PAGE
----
This New Year’s, are you committed to getting fit? How about finding love, becoming an ace piano player, dunking more basketballs, saving more money, or quitting smoking? Resolutions are theoretically a great way to challenge yourself and take control of your life—but in practice, most people are over their vows by February. The cultural phenomenon of failed resolutions has even come under the scrutiny of clinical psychologists, who suggest that the newly minted gym rats of January 1st get discouraged by unrealistic goals and disappointed when overblown expectations don’t pan out. In the wake of so many abandoned resolutions, what can you do to make this year’s ironclad?
Reality-Checking Your Resolution
In our culture, it’s typically more desirable to reinvent yourself than to accept yourself—have you ever noticed that there are no reality shows about overweight people deciding they’re comfortable with their size? The interminable drive for self-improvement is almost as American as the Twinkie. But perhaps a byproduct of championing the self-made man and woman is the elevation of the New Year’s resolution to mythic proportions. In the promised land just beyond December 31st, a new, happier and more fulfilling life awaits us, if we’re willing to put in the effort. Right?
Well, sort of. Choosing fewer frappuccinos is certainly an improvement on your dietary and financial fronts, but you’re still going to be bad at public speaking and regretful of that mean thing you said to your mom and afraid of being single indefinitely. It isn’t to say that resolutions have no value. Just that you’re still going to be you, only with fewer frappuccinos. So If you’re banking on this year being the one in which you finally “embrace life” and discover true love—contingent on hitting the gym twice weekly—you’re setting yourself up for some major disappointment. Those kinds of character changes come from serious introspection and hard inner work, not a few lifestyle tweaks determined at 11:55 on December 31st.
It’s okay to want to change something about yourself. It’s great to break old, draining habits. When we secretly burden our resolutions with high hopes for a totally transformed life, though, we’re easily disillusioned when the dream doesn’t pan out. If you want to learn to play guitar for its own sake, that’s a resolution that’ll hold up to resistance. If you only want to learn to attract members of the opposite gender, your commitment might fade if the end goal (a relationship and a tour bus) doesn’t materialize rather soon. So this year, maximize the staying power of your resolutions by choosing targets that are rewarding for their own sake and keeping your expectations clear.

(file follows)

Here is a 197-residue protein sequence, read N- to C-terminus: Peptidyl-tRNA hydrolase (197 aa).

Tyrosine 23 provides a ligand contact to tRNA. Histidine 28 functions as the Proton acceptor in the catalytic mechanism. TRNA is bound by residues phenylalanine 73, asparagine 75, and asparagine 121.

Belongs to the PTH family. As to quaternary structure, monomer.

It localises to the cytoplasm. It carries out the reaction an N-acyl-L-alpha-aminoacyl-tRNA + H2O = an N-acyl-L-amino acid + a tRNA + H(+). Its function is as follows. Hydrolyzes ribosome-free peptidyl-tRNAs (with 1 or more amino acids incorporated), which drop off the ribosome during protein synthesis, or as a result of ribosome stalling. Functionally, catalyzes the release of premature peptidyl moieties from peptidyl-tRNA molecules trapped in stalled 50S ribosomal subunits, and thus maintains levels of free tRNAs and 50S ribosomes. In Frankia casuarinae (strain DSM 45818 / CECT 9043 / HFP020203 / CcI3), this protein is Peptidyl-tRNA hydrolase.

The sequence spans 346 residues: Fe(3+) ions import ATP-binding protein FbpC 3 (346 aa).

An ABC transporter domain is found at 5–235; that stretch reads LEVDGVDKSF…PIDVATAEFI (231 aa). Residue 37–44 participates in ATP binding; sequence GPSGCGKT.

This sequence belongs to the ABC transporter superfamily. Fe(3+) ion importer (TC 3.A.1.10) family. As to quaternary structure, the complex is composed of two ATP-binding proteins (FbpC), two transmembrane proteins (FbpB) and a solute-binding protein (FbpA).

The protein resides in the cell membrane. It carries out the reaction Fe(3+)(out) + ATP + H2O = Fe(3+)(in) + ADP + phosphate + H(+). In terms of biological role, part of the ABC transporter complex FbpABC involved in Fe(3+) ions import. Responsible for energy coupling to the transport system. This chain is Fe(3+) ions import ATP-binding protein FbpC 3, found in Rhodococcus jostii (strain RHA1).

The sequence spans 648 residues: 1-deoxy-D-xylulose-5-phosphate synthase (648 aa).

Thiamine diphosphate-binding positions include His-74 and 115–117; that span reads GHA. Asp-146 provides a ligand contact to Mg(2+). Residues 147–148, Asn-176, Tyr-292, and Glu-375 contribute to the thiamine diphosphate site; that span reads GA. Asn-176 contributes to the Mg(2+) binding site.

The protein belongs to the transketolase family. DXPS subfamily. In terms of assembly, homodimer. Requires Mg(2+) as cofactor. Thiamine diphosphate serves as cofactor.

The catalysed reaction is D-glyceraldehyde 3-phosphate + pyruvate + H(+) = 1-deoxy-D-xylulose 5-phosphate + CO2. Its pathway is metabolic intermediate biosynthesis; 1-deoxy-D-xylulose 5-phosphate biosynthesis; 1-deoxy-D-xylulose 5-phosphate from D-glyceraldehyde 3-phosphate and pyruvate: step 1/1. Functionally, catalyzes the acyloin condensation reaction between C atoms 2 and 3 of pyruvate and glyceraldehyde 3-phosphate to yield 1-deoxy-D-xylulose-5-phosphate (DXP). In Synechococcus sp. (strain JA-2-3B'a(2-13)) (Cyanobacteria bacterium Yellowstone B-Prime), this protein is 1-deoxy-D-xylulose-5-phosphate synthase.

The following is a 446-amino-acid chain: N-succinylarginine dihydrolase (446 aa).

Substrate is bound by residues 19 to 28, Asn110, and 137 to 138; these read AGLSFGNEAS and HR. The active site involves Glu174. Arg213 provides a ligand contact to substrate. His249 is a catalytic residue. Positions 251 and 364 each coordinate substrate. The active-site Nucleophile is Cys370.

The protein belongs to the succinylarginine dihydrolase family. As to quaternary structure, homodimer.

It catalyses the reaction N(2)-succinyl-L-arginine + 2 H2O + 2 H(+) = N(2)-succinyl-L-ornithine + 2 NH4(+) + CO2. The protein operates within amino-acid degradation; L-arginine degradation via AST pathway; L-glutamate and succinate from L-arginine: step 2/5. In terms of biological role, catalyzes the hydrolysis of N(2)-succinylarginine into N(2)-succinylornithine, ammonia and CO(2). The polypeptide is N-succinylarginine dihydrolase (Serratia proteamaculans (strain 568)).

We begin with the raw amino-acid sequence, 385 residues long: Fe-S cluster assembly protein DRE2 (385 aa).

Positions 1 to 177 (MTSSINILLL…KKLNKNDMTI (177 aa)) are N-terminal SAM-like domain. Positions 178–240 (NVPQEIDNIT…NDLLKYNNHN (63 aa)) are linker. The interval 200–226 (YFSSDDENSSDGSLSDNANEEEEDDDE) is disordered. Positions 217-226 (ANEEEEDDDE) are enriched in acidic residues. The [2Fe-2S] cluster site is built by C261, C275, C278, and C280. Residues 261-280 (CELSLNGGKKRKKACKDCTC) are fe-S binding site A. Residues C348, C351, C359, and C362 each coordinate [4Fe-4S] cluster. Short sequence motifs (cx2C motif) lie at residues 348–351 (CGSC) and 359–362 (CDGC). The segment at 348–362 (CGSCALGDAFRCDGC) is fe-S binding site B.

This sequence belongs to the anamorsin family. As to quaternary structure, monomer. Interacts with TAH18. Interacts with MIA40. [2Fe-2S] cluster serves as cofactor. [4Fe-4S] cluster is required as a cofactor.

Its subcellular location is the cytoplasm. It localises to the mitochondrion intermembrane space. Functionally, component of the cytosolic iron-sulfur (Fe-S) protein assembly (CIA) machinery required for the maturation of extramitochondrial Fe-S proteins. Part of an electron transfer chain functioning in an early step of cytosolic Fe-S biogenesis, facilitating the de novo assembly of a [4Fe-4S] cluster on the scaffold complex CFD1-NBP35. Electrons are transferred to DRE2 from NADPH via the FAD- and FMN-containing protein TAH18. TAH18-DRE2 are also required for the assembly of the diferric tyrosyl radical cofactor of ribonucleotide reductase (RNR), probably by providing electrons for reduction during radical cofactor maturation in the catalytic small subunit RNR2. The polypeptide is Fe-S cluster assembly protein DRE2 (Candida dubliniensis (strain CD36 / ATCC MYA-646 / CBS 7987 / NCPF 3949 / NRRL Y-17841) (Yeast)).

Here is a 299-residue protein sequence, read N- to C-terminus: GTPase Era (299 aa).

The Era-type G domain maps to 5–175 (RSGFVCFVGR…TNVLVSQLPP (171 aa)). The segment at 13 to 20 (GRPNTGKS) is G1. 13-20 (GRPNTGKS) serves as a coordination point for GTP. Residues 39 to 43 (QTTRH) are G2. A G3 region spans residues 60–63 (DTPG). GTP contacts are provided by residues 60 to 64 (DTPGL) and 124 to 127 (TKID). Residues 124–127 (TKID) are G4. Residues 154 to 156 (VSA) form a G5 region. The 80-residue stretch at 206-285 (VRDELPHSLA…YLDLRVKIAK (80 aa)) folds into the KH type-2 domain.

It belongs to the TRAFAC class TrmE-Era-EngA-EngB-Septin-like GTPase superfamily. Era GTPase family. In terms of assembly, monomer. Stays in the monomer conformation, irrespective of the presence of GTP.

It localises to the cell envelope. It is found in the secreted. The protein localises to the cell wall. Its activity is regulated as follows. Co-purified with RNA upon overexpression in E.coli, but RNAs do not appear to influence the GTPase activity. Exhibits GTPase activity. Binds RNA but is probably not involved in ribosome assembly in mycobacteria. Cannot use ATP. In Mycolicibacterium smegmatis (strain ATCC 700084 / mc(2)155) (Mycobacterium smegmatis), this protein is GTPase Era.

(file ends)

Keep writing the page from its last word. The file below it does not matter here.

Crafting a Manageable Resolution
So, what is it that you want to add to your life? Do you want to be spritely enough to go bouldering with your friends? Do you think you’d feel more energized if you cut back on sugar? Has your doctor been breathing down your neck about smoking? When you’ve found a cause to commit to, don’t embark on the journey without a roadmap! Expert goal-setters (yes, this is a real job) suggest a few parameters for outlining an attainable target.
1. Is your resolution specific? If you want to be nicer or a better girlfriend in the new year, that’s admirable, but paralyzingly vague. Put some numbers on your goal: you’ll volunteer once a month, lose ten pounds, watch no more than one hour of television a day, and so on.
2. Good resolutions are measurable. When you can see your progress accumulating, you’re less likely to give up. So if you want to become a writer, try committing to a daily word count. If you want to eat better, get out your measuring cups and count how many veggies are in your diet. If you want to be more focused, choose to meditate for fifteen minutes a day.
3. Even the most noble goal will fail if it isn’t attainable. Does your resolution fit in a one-year time frame? If you’re a seven-year-old dreaming of becoming president, or a desk job holder with eyes on the International Space Station, you might need to budget some more time and resources to your plan. Those are more like longterm goals than a New Year’s resolution.
4. Ask yourself honestly: is your resolution realistic? Even if it’s physically feasible, is it something you really see yourself loving? If you can’t stand peppy personal trainers, or don’t have time in your work schedule to make the drive, maybe going to the gym each weeknight isn’t realistic for you. Explore what alternatives, (home workouts? ballet class?) can realistically fit your lifestyle and personality.
5. Lastly, your resolution should be tangible. Being happier, prettier, or more famous doesn’t make the cut, but starting therapy, experimenting with new outfits, and going to more social events would all work. If your resolution doesn’t represent a concrete lifestyle choice you can make, it’s going to be hard to enact.
Although most New Year’s resolutions won’t give you a totally new life by February, when they’re well-planned, they can be fun, enlightening, and fulfilling. So rather than banking on a total reinvention, try to see your resolution as a small but totally worthwhile step in your life’s path. Most of the big dreams, like being an astronaut or having a better relationship, are the end result of thousands of tiny achievements—every writer had to fill their first page, and every old married couple had a first date.This year, whatever you commit to, whether it’s a trivial or herculean labor, trust that even your smallest efforts count.
The New Year is a time of reflection and growth. Advisors at KEEN.com can you help you see and reach your highest potential with spiritual guidance, personalized readings, and more.